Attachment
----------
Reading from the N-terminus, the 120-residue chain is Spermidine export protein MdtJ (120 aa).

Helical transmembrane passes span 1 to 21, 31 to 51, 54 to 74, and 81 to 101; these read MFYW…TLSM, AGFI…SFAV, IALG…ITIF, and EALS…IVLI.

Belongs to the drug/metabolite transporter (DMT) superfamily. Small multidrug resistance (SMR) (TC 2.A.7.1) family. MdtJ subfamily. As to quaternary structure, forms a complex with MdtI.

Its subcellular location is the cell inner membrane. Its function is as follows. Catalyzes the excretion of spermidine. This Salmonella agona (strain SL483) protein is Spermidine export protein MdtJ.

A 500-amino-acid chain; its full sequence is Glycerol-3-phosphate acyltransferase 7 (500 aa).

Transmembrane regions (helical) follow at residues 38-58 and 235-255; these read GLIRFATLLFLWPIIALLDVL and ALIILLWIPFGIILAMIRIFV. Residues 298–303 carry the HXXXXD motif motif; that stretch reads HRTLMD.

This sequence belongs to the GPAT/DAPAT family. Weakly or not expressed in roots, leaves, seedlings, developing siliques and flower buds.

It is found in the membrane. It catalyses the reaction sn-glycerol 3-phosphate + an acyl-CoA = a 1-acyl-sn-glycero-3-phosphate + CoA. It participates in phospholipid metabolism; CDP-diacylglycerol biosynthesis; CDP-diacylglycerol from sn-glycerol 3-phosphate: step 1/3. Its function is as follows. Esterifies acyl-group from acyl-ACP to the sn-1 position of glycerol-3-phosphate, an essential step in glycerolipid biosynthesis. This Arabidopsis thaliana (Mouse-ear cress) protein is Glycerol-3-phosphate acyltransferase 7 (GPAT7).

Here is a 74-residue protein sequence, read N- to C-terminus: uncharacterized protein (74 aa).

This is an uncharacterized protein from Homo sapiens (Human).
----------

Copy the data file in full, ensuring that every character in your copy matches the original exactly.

Reading from the N-terminus, the 120-residue chain is Spermidine export protein MdtJ (120 aa).

Helical transmembrane passes span 1 to 21, 31 to 51, 54 to 74, and 81 to 101; these read MFYW…TLSM, AGFI…SFAV, IALG…ITIF, and EALS…IVLI.

Belongs to the drug/metabolite transporter (DMT) superfamily. Small multidrug resistance (SMR) (TC 2.A.7.1) family. MdtJ subfamily. As to quaternary structure, forms a complex with MdtI.

Its subcellular location is the cell inner membrane. Its function is as follows. Catalyzes the excretion of spermidine. This Salmonella agona (strain SL483) protein is Spermidine export protein MdtJ.

A 500-amino-acid chain; its full sequence is Glycerol-3-phosphate acyltransferase 7 (500 aa).

Transmembrane regions (helical) follow at residues 38-58 and 235-255; these read GLIRFATLLFLWPIIALLDVL and ALIILLWIPFGIILAMIRIFV. Residues 298–303 carry the HXXXXD motif motif; that stretch reads HRTLMD.

This sequence belongs to the GPAT/DAPAT family. Weakly or not expressed in roots, leaves, seedlings, developing siliques and flower buds.

It is found in the membrane. It catalyses the reaction sn-glycerol 3-phosphate + an acyl-CoA = a 1-acyl-sn-glycero-3-phosphate + CoA. It participates in phospholipid metabolism; CDP-diacylglycerol biosynthesis; CDP-diacylglycerol from sn-glycerol 3-phosphate: step 1/3. Its function is as follows. Esterifies acyl-group from acyl-ACP to the sn-1 position of glycerol-3-phosphate, an essential step in glycerolipid biosynthesis. This Arabidopsis thaliana (Mouse-ear cress) protein is Glycerol-3-phosphate acyltransferase 7 (GPAT7).

Here is a 74-residue protein sequence, read N- to C-terminus: uncharacterized protein (74 aa).

This is an uncharacterized protein from Homo sapiens (Human).